BRYSTON MINI A BOOKSHELF SPEAKERS REVIEW SPECIFICATIONS
- Design: Bookshelf; Three-way Stand-mount, Rear-ported Enclosure
- Drivers: One 1″ Titanium Dome Tweeter, One 3.5″ Aluminum Cone Midrange, One 6.5” Aluminum Cone Woofer
- Crossover Frequencies: 160 Hz, 2.3 kHz
- Nominal Impedance: 8 Ohms
- Sensitivity: 87dB/2.83V/1m Anechoic
- Origin: Made in Canada
- Warranty: 20 Years
- Dimensions: 15.5″ H x 8.5″ W x 8.25″ D
- Weight: 11 Pounds/Each
- MSRP – $1,200/pair
- SECRETS Tags: Bryston, Speakers, Bookshelf, Polar Map
Bryston loudspeakers are designed in partnership with another Canadian firm, Axiom Audio, and made in Canada. Our Editor recently used Axiom speakers to set up a decor-friendly home theater. While some of the other speakers in Bryston’s Model A lineup look like upscale versions of Axiom models, with custom drivers and more substantially-braced cabinets, the Mini A is unique to Bryston.
Design and Setup of the Bryston Mini A Bookshelf Speakers
The Mini A is a tallish but slender bookshelf speaker, at 15.5” tall by 8.5” wide and 8.25” deep. It looks narrower than the tape measure says. The cabinet shape is very elegant, with a faceted baffle and narrowing sides. The Mini A’s shape and proportions remind me of the Tannoy D700’s I wished I could afford as an undergrad.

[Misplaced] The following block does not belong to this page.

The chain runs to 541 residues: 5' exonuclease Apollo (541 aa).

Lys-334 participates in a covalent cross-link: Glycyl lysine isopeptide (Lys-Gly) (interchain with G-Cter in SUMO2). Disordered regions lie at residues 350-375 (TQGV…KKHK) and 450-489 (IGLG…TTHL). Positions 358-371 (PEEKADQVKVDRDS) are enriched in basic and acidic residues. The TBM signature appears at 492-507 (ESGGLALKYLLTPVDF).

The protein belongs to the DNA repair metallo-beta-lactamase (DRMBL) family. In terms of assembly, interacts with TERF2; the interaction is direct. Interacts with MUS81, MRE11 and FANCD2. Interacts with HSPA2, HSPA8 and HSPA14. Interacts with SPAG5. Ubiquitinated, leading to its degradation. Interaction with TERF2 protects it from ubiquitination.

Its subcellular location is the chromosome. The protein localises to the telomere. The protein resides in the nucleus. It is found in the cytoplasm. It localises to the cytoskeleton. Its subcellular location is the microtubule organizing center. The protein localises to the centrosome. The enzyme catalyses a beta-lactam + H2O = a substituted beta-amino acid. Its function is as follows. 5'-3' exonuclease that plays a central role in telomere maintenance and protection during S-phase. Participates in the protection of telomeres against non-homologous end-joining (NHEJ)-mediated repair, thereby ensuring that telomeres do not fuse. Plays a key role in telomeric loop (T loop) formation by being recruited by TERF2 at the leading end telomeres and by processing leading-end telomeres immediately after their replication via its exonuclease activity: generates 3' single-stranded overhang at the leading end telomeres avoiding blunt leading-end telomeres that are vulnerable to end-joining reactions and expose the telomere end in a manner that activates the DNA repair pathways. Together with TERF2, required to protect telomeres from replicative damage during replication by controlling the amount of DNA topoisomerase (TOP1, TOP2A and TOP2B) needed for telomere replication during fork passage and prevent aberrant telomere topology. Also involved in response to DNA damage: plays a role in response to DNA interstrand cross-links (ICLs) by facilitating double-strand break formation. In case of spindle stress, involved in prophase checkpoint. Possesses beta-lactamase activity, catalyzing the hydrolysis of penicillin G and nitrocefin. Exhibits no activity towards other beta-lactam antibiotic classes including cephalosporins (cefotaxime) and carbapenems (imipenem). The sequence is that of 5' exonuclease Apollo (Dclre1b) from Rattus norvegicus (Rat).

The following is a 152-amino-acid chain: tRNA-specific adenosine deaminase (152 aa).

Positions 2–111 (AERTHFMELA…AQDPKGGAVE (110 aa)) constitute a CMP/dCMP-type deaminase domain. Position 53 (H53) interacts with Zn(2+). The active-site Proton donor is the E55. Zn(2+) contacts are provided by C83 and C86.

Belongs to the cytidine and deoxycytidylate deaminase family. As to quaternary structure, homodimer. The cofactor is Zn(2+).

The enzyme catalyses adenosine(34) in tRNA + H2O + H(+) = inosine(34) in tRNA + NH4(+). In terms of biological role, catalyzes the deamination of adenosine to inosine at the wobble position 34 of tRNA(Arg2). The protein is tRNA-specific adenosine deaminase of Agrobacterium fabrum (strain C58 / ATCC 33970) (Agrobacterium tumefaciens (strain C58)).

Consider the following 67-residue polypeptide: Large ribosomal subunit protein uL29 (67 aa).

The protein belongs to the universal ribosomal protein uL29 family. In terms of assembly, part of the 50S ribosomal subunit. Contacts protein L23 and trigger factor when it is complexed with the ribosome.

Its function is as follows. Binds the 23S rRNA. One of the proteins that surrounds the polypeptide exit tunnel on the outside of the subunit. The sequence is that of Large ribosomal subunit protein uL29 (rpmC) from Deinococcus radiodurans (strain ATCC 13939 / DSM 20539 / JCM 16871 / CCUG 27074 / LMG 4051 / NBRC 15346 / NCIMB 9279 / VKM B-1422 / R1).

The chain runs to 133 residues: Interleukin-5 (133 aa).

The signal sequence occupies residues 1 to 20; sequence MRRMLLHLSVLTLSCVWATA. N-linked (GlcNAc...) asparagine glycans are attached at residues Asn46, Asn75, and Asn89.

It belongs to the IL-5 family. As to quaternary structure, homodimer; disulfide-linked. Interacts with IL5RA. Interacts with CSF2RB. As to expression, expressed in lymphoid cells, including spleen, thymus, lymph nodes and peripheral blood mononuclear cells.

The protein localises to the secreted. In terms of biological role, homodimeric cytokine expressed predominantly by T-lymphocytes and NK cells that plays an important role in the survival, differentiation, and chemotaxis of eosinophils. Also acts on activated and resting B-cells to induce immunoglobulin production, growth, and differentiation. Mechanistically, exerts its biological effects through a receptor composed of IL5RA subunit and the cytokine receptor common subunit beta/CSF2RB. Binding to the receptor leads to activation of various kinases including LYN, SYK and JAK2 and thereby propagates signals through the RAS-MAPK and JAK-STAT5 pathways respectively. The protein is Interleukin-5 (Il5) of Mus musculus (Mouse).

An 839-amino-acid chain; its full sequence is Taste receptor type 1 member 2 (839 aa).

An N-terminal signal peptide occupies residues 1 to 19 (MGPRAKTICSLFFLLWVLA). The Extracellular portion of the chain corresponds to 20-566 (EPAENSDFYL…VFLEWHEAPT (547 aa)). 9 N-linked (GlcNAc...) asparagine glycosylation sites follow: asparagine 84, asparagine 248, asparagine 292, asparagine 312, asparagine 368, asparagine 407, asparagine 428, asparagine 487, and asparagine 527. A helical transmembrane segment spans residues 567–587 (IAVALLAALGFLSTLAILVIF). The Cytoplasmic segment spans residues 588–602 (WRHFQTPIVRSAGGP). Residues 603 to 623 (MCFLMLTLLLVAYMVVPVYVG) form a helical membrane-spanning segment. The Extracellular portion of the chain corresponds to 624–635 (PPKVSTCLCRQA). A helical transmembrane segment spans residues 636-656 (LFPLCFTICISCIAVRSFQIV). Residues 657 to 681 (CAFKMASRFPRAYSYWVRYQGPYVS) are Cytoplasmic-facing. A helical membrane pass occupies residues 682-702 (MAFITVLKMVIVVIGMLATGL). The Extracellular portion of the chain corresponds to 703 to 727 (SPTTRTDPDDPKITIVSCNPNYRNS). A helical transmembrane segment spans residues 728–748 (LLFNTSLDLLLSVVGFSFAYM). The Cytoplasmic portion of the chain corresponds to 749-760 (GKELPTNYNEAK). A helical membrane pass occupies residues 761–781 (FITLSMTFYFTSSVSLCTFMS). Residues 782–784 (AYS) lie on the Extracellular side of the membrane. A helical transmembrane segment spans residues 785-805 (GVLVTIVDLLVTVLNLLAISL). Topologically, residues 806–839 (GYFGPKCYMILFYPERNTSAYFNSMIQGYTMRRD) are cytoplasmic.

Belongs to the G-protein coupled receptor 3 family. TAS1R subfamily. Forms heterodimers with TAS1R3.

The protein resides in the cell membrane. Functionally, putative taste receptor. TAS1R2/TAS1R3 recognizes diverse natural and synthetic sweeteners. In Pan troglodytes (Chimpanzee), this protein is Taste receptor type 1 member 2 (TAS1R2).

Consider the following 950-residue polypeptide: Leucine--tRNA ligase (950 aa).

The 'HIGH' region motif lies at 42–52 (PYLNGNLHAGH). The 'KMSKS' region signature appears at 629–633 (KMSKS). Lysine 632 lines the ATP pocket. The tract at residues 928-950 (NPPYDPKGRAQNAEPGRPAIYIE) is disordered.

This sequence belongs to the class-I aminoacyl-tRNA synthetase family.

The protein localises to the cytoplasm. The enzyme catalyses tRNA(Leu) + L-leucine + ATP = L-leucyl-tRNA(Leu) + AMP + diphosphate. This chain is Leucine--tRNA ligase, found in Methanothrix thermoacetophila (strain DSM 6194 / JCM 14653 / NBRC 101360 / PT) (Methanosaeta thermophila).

This shape is functional as well as elegant; the facets reduce cabinet diffraction, and the non-parallel sidewalls are claimed to reduce internal standing waves. My review speakers came in the base “black ash” vinyl covering. It is serviceable, but Bryston offers wood veneers at extra cost, including custom finishes to match (or play against) your existing furniture. I think a pair of Mini A’s would look spectacular in an espresso-stained veneer. The Mini A’s sound quality justifies the extra expense.
The Mini A’s are rear-ported, and the generously sized port is both scalloped and fluted to reduce chuffing. Bryston offers a custom foam port plug to ease subwoofer integration or for near-wall placement.